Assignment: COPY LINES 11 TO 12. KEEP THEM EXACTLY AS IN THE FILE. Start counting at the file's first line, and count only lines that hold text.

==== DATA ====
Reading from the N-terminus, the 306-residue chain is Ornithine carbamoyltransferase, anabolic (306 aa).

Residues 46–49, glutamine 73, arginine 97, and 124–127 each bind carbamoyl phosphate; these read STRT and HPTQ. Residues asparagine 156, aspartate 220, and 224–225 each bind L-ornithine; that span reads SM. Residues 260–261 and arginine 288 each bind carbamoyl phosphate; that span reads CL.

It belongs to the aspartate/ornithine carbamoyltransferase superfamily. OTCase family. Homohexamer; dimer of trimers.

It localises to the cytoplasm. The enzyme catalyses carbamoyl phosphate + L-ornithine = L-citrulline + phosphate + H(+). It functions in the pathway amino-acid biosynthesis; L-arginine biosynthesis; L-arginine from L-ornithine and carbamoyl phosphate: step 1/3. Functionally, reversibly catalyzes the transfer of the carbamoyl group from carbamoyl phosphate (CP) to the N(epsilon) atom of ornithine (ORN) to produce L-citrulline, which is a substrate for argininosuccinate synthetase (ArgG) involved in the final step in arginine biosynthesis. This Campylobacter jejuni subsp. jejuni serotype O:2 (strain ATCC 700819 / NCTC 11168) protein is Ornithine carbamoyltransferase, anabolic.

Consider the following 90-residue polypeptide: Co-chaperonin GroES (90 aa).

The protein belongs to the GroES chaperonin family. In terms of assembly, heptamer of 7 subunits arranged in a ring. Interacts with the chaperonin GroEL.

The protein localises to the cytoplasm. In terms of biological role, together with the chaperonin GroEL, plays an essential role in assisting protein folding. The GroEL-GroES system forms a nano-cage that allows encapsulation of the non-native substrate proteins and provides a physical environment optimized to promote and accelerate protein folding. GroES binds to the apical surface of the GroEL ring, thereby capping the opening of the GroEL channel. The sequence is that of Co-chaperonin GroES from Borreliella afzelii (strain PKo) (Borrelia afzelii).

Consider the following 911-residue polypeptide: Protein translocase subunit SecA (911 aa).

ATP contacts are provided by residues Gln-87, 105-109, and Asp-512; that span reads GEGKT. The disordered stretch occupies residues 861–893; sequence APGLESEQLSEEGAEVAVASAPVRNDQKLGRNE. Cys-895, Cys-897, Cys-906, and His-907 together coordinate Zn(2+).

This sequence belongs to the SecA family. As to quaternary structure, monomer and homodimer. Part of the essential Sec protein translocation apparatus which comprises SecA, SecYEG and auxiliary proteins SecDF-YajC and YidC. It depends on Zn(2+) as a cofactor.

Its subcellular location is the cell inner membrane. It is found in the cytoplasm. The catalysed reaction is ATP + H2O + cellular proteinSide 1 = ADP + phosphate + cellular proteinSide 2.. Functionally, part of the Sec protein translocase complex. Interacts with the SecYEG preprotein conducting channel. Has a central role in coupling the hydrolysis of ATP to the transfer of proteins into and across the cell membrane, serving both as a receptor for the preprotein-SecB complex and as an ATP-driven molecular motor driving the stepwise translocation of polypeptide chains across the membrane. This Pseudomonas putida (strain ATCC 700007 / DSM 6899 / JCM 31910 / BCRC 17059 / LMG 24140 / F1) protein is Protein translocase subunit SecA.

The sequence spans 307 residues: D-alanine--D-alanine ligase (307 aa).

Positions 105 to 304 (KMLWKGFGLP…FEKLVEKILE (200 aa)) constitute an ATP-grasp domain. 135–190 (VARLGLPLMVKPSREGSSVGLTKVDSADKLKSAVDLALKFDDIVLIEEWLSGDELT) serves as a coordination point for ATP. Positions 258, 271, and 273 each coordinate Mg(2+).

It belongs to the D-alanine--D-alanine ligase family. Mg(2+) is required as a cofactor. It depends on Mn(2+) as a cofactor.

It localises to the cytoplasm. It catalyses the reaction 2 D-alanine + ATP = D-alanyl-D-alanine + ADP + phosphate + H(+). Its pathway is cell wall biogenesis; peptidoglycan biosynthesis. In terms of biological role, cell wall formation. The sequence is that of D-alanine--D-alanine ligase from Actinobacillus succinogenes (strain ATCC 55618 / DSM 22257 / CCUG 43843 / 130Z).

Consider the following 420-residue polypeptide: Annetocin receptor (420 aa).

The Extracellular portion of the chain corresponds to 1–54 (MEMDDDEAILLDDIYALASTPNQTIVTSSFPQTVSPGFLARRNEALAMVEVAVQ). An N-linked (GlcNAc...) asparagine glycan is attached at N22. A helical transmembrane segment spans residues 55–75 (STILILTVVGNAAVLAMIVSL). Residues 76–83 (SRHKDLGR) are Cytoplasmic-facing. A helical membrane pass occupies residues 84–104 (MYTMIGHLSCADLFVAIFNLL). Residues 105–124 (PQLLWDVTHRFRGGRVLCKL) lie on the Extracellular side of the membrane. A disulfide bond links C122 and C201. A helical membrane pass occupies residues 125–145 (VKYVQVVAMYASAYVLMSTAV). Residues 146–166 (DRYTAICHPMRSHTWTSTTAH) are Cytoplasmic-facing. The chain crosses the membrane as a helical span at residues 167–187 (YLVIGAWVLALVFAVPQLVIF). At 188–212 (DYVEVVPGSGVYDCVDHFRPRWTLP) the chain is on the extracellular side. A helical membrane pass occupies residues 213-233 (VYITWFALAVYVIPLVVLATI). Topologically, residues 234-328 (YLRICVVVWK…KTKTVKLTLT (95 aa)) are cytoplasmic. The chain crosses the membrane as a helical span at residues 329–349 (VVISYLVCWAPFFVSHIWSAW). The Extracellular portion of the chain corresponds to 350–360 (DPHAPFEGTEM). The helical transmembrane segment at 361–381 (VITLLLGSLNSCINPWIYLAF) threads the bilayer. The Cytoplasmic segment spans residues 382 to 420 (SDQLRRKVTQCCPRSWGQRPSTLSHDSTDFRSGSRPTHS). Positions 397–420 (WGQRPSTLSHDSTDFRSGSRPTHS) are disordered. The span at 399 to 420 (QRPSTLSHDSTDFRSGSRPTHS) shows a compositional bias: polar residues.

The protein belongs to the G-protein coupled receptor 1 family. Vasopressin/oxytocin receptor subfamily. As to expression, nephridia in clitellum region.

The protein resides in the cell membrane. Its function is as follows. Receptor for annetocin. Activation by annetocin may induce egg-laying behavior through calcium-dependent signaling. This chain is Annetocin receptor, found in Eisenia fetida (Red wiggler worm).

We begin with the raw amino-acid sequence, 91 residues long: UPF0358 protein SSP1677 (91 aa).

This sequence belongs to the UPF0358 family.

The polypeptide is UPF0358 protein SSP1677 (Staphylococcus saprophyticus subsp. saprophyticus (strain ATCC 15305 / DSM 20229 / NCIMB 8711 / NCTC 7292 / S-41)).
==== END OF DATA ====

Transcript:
Its subcellular location is the cell inner membrane. It is found in the cytoplasm. The catalysed reaction is ATP + H2O + cellular proteinSide 1 = ADP + phosphate + cellular proteinSide 2.. Functionally, part of the Sec protein translocase complex. Interacts with the SecYEG preprotein conducting channel. Has a central role in coupling the hydrolysis of ATP to the transfer of proteins into and across the cell membrane, serving both as a receptor for the preprotein-SecB complex and as an ATP-driven molecular motor driving the stepwise translocation of polypeptide chains across the membrane. This Pseudomonas putida (strain ATCC 700007 / DSM 6899 / JCM 31910 / BCRC 17059 / LMG 24140 / F1) protein is Protein translocase subunit SecA.

The sequence spans 307 residues: D-alanine--D-alanine ligase (307 aa).